Kapua Kaulia was excited. She was worried. Despite jitters, she pushed forward in the fall of 2017 with her plans to attend Hawaiʻi Community College–Pālamanui even though she knew it would be tough attending college as a mother of five juggling both family and academics.
Three years later, Kaulia is one of 584 Hawaiʻi Community College students who earned associate degrees and certificates, and she’s ending her Hawaiʻi CC career with a list of impressive accomplishments: Dean’s List each semester, student worker, student government president and a member of two honor societies.
Kaulia, 37, said her college journey wouldn’t have been possible without her family’s support, which included everything from words of encouragement to childcare.
“I want to tell my mom and my family, mahalo for the love and support,” Kaulia said.
Earning her Associate of Arts in Liberal Arts and certificates in Human Services and Hawaiʻi Life Styles has special meaning for Kaulia and her family as she’s the first in her family to graduate from college.
“Everybody’s proud of me,” she said.
Kaulia, who was born and raised in Kona, wanted to attend college ever since Hawaiʻi CC outreach staff visited her school when she was in 9th grade.
“I always knew growing up that I needed to come to college, because they always say if you go to college you get paid better, so that’s kind of why I thought college was important,” she said.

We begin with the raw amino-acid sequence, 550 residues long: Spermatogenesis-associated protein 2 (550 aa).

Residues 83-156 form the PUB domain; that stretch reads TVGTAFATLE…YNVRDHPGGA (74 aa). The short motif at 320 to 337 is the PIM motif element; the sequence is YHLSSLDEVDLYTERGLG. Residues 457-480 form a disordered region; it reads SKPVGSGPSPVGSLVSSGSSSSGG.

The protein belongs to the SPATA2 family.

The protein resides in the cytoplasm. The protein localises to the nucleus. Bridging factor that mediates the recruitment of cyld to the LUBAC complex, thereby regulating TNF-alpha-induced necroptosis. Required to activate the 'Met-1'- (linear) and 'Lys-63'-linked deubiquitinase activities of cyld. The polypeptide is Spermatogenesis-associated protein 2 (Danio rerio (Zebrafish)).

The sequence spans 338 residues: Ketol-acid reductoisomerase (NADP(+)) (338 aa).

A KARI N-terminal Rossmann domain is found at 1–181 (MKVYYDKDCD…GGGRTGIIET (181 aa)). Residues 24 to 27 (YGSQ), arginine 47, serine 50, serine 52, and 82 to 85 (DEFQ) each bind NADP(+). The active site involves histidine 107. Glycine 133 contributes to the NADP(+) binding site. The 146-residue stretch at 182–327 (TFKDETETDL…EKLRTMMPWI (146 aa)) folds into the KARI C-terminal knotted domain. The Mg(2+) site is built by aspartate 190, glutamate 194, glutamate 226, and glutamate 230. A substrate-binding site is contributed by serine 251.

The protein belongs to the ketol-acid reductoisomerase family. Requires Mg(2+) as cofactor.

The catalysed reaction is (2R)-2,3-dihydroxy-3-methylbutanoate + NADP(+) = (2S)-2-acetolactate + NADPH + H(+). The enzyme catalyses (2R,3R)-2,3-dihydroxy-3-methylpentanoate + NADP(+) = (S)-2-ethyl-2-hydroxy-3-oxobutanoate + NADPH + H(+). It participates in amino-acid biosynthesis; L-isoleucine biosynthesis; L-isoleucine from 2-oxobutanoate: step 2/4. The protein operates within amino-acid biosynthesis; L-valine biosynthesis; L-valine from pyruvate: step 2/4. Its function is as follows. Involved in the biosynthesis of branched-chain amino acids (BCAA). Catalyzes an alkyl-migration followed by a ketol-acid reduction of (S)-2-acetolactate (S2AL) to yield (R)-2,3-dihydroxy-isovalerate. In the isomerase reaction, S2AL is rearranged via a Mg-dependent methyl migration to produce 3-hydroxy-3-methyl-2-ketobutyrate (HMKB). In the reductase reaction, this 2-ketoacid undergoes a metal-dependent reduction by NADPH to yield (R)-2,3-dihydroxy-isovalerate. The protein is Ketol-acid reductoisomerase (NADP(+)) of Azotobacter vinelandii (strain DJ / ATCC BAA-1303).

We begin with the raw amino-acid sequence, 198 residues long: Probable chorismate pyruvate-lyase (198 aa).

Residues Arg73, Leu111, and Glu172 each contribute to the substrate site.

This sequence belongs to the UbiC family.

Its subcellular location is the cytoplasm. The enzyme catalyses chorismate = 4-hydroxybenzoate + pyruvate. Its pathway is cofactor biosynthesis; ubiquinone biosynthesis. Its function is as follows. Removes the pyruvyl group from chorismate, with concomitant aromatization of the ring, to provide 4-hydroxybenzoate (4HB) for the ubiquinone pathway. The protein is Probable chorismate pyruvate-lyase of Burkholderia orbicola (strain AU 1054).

However, the thought of enrolling seemed out of reach when she became a young mother.
Fast forward to 2017, and Kaulia learned about the Ēlama Program. The unique scholarship program provides intensive student support and the full cost of tuition, books and fees for the first year of college for students who are considered to have barriers to entering and succeeding in college. After that year, students who persist are given guidance on how to apply for other scholarships and financial aid. The “13th year” scholarship program is supported by Kamehameha Schools, the Kukio Community Fund at Hawaiʻi Community Foundation, the Oak Foundation and other organizations.
“I heard there was a scholarship that could help pay for me to go to college,” she said. “That’s what kind of ignited the fire: ‘Oh, I can come to school for free.’”
Bachelor’s degree plans
After graduation, it’s on to the next chapter, and for Kaulia that means enrolling in an online program with the University of Hawaiʻi at Mānoa to earn her bachelor’s degree in social work. Thanks to the University Center, West Hawaiʻi, she’ll be able to receive student support services at the Hawaiʻi CC–Pālamanui campus in Kona as she earns her bachelor’s degree.
Words from a classmate, Kalae Yonemura, inspired her to pursue social work.
“One day one of my classmates was like, ‘Hey, you know, you’re very good at helping people. You should be a social worker,’” Kaulia recalled. “From then on I just did that and made it my goal.”